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On this Odysseus began to move off, and said, "Your looks, my fine sir, are better than your breeding; if you were in your own house you would not spare a poor man so much as a pinch of salt, for though you are in another man's, and surrounded with abundance, you cannot find it in you to give him even a piece of bread."

This made Antinoos very angry, and he scowled at him saying, "You shall pay for this before you get clear of the court." With these words he threw a footstool at him, and hit him on the right shoulder-blade near the top of his back. Odysseus stood firm as a rock and the blow did not even stagger him, but he shook his head in silence as he brooded on his revenge. Then he went back to the threshold and sat down there, laying his well-filled wallet at his feet.

"Listen to me," he cried, "you suitors of Queen Penelope, that I may speak even as I am minded. A man knows neither ache [akhos] nor pain [penthos] if he gets hit while fighting for his wealth, or for his sheep or his cattle; and even so Antinoos has hit me while in the service of my miserable belly, which is always getting people into trouble. Still, if the poor have gods and avenging deities at all, I pray them that Antinoos may come to a bad end before his marriage."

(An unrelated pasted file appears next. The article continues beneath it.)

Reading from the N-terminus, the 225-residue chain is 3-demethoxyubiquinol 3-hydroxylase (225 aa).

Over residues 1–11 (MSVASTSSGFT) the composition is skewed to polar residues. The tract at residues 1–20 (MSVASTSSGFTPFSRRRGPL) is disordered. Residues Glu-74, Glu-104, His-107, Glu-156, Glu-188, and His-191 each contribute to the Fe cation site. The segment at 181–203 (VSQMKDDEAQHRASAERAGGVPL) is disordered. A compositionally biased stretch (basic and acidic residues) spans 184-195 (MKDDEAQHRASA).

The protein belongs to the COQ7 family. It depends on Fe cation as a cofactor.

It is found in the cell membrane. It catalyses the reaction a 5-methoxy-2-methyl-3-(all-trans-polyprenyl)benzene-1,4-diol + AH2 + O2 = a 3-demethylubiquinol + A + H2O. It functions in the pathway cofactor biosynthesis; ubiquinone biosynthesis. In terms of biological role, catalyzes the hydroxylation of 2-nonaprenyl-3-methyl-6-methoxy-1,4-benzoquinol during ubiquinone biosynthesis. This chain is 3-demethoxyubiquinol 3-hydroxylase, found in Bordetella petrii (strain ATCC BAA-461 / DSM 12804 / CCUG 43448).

"Sit where you are, and eat your victuals in silence, or be off elsewhere," shouted Antinoos. "If you say more I will have you dragged hand and foot through the courts, and the servants shall flay you alive."

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  • Cross-references to this page (1):
    • A Dictionary of Greek and Roman Antiquities (1890), CO´TYLA
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